Home Archived October 29, 2018
Link to USGS home page
South Florida Ecosystem History Project

Home - South Florida Ecosystem History Website

    Biscayne Bay
    Florida Bay
    Referenced Data
    Salinity Maps
Kid's Corner
    Related Links

Kid's Corner Home Kid's Corner Home | Project Information | Frequently Asked Questions | Photos | Dictionary | Trivia

Photo Gallery

Plants and Landscape of Southern Florida

[Click on any of these Photo Gallery pictures to see a larger version.]

Southern Florida is a spectacular place, filled with beautiful and unique environments for animals to live in. Not only are they interesting places for scientists to work, but they are part of our country's protected lands.

Here are some of the great views from south Florida and a number of the interesting plants that grow there.

Opal the Octopus

Mangroves are a kind of tree that lives in or around the water. They are a major part of the south Florida ecosystem. Mangrove seeds float in the water until they reach soft sediment, where they take root.

At right are little mangrove trees that are growing in the water.

photo of little mangrove trees
photo of mangrove roots
photo of mangrove roots

As you can see (at left and above), mangrove roots are long. They reach deep into the mud to keep the trees from washing away.

As the trees grow more dense, mud that gets washed onto them from the water gets stuck around their roots. Slowly the mangroves grow into small islands with solid ground that you can walk on. These islands are called 'keys'.
photo of mud around mangrove roots
dense floor of key island
photo of mangrove key
key island

photo of spiny plants
The Florida Everglades has a variety of different plants. Some of these plants grow about as tall (or taller) than people and some can grow in or around areas of water.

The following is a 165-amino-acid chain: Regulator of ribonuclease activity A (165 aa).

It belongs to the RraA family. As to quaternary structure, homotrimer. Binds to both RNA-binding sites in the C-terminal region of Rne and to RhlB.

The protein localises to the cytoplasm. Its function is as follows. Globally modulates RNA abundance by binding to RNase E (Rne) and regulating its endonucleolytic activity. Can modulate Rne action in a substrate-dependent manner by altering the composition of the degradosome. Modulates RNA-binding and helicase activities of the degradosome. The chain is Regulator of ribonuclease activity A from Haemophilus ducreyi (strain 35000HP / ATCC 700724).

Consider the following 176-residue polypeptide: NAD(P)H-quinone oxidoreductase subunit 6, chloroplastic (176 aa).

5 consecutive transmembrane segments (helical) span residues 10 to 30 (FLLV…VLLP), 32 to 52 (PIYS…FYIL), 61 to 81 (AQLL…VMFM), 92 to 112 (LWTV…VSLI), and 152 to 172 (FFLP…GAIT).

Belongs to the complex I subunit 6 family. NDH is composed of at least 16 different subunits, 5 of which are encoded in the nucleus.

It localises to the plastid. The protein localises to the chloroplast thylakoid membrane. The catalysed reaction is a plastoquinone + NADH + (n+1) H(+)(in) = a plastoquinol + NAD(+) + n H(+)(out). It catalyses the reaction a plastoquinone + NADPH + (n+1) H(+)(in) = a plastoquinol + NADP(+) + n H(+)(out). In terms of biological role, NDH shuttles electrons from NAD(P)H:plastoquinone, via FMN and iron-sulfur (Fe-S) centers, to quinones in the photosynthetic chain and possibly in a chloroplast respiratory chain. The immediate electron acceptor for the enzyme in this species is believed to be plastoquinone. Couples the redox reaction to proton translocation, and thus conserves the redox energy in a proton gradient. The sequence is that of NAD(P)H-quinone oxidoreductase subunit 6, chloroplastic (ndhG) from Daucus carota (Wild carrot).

One kind of plant, called sawgrass, has very sharp edges along the blades of their leaves. The blades are often sharp enough to cut people, and scientists who work in sawgrass often have to wear protective clothing and gloves.

photo of scientists working in the sawgrass
scientists in sawgrass

Underwater Vegetation

A number of different kinds of plants and algae live completely under the surface of the water. Like surface plants, these plants and algae often need light in order to grow and stay alive, so many of them only live in very shallow water or water that is very clear, so that light reaches them.

Plants and algae that live under the water are an important part of the ecosystem. Often animals live in or on the vegetation because it hides them from other animals.

photo of mudflats
photo of seagrasses photo of seagrass bed photo of seagrasses

Man-Made Scenery
aerial photo of a canal This is a photograph of a canal that has been dug by man in order to move water from once place to another. Canals are important for farmers and cities and they also affect which way the water will travel when it rains in south Florida.


One of the most amazing things about south Florida is the sunsets. People come from all over the world to sit and watch the Florida sunsets. They are often used in photographs and postcards.

Our friend Tom Scott from the Florida Geological Survey is particularly good at capturing the best sunsets. Here are a few of his photographs.

photo of an orange sky at sunset photo of a sunset over water
photo of a sunset over water
photo of a sunset seen through tree branches

Back to main photo gallery page
Opal the Octopus

U.S. Department of the Interior, U.S. Geological Survey, Center for Coastal Geology
This page is: http://sofia.usgs.gov /flaecohist/kidscorner/plants.html
Comments and suggestions? Contact:
Heather Henkel - Webmaster (hhenkel@usgs.gov)
Last updated: January 15, 2013 @ 12:42 PM (KP)